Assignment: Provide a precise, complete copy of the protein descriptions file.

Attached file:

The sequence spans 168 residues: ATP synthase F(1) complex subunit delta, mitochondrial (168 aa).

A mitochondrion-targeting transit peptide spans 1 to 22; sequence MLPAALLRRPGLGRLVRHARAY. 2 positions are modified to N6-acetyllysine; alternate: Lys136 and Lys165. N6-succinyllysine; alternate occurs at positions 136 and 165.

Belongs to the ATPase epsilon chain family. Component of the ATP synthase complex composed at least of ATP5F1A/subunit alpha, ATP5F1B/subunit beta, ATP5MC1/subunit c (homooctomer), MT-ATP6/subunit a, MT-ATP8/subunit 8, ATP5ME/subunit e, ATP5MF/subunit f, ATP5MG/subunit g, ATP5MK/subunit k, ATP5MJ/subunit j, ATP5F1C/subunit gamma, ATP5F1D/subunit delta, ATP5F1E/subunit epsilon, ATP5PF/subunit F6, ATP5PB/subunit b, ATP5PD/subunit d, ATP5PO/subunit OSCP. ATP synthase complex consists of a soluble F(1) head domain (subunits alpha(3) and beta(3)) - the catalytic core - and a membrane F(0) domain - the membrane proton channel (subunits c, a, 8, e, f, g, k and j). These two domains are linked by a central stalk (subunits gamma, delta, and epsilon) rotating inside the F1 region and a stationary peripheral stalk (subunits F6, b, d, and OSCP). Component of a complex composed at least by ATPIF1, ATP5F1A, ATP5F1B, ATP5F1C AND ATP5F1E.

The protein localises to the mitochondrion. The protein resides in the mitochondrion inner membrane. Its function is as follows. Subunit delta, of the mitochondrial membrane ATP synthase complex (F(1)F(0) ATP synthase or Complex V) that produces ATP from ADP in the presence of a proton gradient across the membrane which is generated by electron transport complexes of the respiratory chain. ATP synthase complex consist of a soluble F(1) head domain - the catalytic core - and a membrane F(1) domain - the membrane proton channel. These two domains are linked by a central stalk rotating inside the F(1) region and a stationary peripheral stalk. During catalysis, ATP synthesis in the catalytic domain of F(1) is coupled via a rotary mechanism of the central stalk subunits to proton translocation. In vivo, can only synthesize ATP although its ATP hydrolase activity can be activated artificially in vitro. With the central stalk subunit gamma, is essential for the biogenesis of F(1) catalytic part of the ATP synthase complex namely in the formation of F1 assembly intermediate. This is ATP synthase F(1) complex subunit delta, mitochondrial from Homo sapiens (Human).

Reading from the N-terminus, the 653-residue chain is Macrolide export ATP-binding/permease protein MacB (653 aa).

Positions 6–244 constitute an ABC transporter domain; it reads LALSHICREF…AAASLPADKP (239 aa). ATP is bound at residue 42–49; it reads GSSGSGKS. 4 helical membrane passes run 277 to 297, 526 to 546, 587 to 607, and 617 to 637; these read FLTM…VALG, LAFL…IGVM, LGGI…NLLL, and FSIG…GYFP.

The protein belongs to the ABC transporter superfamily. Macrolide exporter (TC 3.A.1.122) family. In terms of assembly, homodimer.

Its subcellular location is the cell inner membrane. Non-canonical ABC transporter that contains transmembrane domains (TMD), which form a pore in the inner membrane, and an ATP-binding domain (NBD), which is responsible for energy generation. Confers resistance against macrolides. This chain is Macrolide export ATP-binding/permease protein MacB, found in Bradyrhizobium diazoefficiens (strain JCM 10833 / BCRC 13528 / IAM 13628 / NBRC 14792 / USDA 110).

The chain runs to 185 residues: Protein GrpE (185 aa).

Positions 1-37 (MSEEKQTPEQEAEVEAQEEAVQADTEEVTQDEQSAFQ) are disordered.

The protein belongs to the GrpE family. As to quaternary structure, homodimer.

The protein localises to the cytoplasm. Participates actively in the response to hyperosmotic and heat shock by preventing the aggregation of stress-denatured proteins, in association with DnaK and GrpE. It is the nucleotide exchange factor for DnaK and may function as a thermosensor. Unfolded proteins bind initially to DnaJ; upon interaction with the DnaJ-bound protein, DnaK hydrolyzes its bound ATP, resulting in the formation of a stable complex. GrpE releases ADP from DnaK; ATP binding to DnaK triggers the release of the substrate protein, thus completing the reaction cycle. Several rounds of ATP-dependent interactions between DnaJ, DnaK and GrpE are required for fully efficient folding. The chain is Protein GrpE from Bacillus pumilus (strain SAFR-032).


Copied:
The sequence spans 168 residues: ATP synthase F(1) complex subunit delta, mitochondrial (168 aa).

A mitochondrion-targeting transit peptide spans 1 to 22; sequence MLPAALLRRPGLGRLVRHARAY. 2 positions are modified to N6-acetyllysine; alternate: Lys136 and Lys165. N6-succinyllysine; alternate occurs at positions 136 and 165.

Belongs to the ATPase epsilon chain family. Component of the ATP synthase complex composed at least of ATP5F1A/subunit alpha, ATP5F1B/subunit beta, ATP5MC1/subunit c (homooctomer), MT-ATP6/subunit a, MT-ATP8/subunit 8, ATP5ME/subunit e, ATP5MF/subunit f, ATP5MG/subunit g, ATP5MK/subunit k, ATP5MJ/subunit j, ATP5F1C/subunit gamma, ATP5F1D/subunit delta, ATP5F1E/subunit epsilon, ATP5PF/subunit F6, ATP5PB/subunit b, ATP5PD/subunit d, ATP5PO/subunit OSCP. ATP synthase complex consists of a soluble F(1) head domain (subunits alpha(3) and beta(3)) - the catalytic core - and a membrane F(0) domain - the membrane proton channel (subunits c, a, 8, e, f, g, k and j). These two domains are linked by a central stalk (subunits gamma, delta, and epsilon) rotating inside the F1 region and a stationary peripheral stalk (subunits F6, b, d, and OSCP). Component of a complex composed at least by ATPIF1, ATP5F1A, ATP5F1B, ATP5F1C AND ATP5F1E.

The protein localises to the mitochondrion. The protein resides in the mitochondrion inner membrane. Its function is as follows. Subunit delta, of the mitochondrial membrane ATP synthase complex (F(1)F(0) ATP synthase or Complex V) that produces ATP from ADP in the presence of a proton gradient across the membrane which is generated by electron transport complexes of the respiratory chain. ATP synthase complex consist of a soluble F(1) head domain - the catalytic core - and a membrane F(1) domain - the membrane proton channel. These two domains are linked by a central stalk rotating inside the F(1) region and a stationary peripheral stalk. During catalysis, ATP synthesis in the catalytic domain of F(1) is coupled via a rotary mechanism of the central stalk subunits to proton translocation. In vivo, can only synthesize ATP although its ATP hydrolase activity can be activated artificially in vitro. With the central stalk subunit gamma, is essential for the biogenesis of F(1) catalytic part of the ATP synthase complex namely in the formation of F1 assembly intermediate. This is ATP synthase F(1) complex subunit delta, mitochondrial from Homo sapiens (Human).

Reading from the N-terminus, the 653-residue chain is Macrolide export ATP-binding/permease protein MacB (653 aa).

Positions 6–244 constitute an ABC transporter domain; it reads LALSHICREF…AAASLPADKP (239 aa). ATP is bound at residue 42–49; it reads GSSGSGKS. 4 helical membrane passes run 277 to 297, 526 to 546, 587 to 607, and 617 to 637; these read FLTM…VALG, LAFL…IGVM, LGGI…NLLL, and FSIG…GYFP.

The protein belongs to the ABC transporter superfamily. Macrolide exporter (TC 3.A.1.122) family. In terms of assembly, homodimer.

Its subcellular location is the cell inner membrane. Non-canonical ABC transporter that contains transmembrane domains (TMD), which form a pore in the inner membrane, and an ATP-binding domain (NBD), which is responsible for energy generation. Confers resistance against macrolides. This chain is Macrolide export ATP-binding/permease protein MacB, found in Bradyrhizobium diazoefficiens (strain JCM 10833 / BCRC 13528 / IAM 13628 / NBRC 14792 / USDA 110).

The chain runs to 185 residues: Protein GrpE (185 aa).

Positions 1-37 (MSEEKQTPEQEAEVEAQEEAVQADTEEVTQDEQSAFQ) are disordered.

The protein belongs to the GrpE family. As to quaternary structure, homodimer.

The protein localises to the cytoplasm. Participates actively in the response to hyperosmotic and heat shock by preventing the aggregation of stress-denatured proteins, in association with DnaK and GrpE. It is the nucleotide exchange factor for DnaK and may function as a thermosensor. Unfolded proteins bind initially to DnaJ; upon interaction with the DnaJ-bound protein, DnaK hydrolyzes its bound ATP, resulting in the formation of a stable complex. GrpE releases ADP from DnaK; ATP binding to DnaK triggers the release of the substrate protein, thus completing the reaction cycle. Several rounds of ATP-dependent interactions between DnaJ, DnaK and GrpE are required for fully efficient folding. The chain is Protein GrpE from Bacillus pumilus (strain SAFR-032).